Vermont Maple Sugar Producers Ponder New Syrup Grading System

The Vermont Department of Agriculture is considering changing the way it labels the state’s maple syrup. The USDA, the state agency, and the syrup makers trade group are holding a series of public meetings this week to hear what Vermont’s two thousand maple sugar farmers have to say about the idea.

Vermonters aren’t shy about their pride for their maple syrup. After all, the state requires Vermont’s product to be denser than that offered by any other state or province in the world. Jake Couture is the chairman of the board for the Vermont Maple Sugar Makers Association. He says the label system they’ve been using for the past few decades identifies syrups ranging from “Vermont Fancy” to “Grade B.” Couture says this prevents customers from choosing a syrup based on its actual flavor profile.

“Best is in the eye of the beholder. I liken it to wines. For instance, certain people like wines from certain regions. And maple syrup is a little bit like that in the sense that wherever the maple syrup is produced those trees grow on soil that is somewhat different and maybe climate conditions that are somewhat different. So there’s gonna be subtle differences in the flavors.”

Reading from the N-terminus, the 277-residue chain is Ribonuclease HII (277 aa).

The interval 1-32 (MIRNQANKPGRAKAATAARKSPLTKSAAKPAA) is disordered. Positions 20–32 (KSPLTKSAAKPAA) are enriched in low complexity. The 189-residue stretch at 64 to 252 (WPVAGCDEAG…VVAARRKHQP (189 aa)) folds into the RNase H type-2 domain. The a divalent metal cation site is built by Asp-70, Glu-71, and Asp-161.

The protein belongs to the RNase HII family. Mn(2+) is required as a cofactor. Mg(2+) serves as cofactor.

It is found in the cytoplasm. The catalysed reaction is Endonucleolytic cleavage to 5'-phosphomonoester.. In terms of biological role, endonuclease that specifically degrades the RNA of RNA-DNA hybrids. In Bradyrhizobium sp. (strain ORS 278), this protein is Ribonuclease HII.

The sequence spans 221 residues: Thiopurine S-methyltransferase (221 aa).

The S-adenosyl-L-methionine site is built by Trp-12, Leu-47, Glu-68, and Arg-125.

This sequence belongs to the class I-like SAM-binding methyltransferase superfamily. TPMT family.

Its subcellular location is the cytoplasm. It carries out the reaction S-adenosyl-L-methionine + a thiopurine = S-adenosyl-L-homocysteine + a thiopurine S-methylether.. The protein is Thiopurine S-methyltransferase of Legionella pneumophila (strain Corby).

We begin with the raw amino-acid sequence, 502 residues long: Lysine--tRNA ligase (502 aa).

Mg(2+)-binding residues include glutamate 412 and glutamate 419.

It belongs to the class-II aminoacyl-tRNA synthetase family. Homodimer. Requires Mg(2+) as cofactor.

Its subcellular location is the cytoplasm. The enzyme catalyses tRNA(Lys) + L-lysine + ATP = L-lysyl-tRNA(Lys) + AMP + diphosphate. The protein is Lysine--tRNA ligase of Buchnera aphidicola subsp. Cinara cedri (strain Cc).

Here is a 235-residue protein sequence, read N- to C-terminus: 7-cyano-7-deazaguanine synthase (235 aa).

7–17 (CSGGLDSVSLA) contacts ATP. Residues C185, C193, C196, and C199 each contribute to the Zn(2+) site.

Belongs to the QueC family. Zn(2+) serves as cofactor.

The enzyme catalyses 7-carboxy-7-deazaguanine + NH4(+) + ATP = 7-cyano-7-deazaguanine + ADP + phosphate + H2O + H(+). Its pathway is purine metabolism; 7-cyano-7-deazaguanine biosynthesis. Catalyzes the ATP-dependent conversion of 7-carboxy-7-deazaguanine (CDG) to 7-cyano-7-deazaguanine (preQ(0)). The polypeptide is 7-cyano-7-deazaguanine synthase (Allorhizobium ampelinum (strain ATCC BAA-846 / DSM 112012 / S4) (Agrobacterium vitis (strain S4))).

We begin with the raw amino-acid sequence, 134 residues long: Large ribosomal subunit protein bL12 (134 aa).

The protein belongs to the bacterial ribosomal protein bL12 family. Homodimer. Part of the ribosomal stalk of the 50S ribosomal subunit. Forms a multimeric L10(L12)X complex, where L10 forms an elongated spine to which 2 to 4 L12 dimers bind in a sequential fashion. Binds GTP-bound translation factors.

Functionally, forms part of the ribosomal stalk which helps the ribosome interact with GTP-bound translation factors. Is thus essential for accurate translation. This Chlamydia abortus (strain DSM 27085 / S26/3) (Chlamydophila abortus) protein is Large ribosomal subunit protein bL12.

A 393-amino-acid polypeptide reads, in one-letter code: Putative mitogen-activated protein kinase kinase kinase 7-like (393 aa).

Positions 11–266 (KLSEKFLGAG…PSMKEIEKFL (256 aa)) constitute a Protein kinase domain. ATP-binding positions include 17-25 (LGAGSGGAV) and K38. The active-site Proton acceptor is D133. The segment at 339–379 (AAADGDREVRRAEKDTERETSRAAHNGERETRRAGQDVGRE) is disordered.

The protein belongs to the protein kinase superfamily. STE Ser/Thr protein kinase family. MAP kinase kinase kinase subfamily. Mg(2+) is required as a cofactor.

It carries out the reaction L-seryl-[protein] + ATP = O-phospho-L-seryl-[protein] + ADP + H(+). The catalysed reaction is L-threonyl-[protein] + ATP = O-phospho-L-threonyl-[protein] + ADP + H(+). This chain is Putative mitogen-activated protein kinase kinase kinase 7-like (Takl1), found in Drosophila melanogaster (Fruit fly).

Couture says many of his customers assume “Grade B” is the lowest quality, when in fact it’s the strongest, darkest product on the market. He says the new grading system would change that to include both a color indicator and a flavor descriptor. So “Grade B” would become “Grade A Very Dark Strong Taste.”

Couture says the current USDA grading system follows Vermont’s standards. So he says the decision, which falls on the state’s Secretary of Agriculture, will likely become the model for maple syrup producers across the country.

“My sense is that if you get Vermont and New York to pass it — you know we’re the two biggest — and it’s gonna go.”

Couture says the new grading system also makes it easier for maple producers to sell dark, culinary grade maple syrup — which they’ve struggled to find a market for in the past.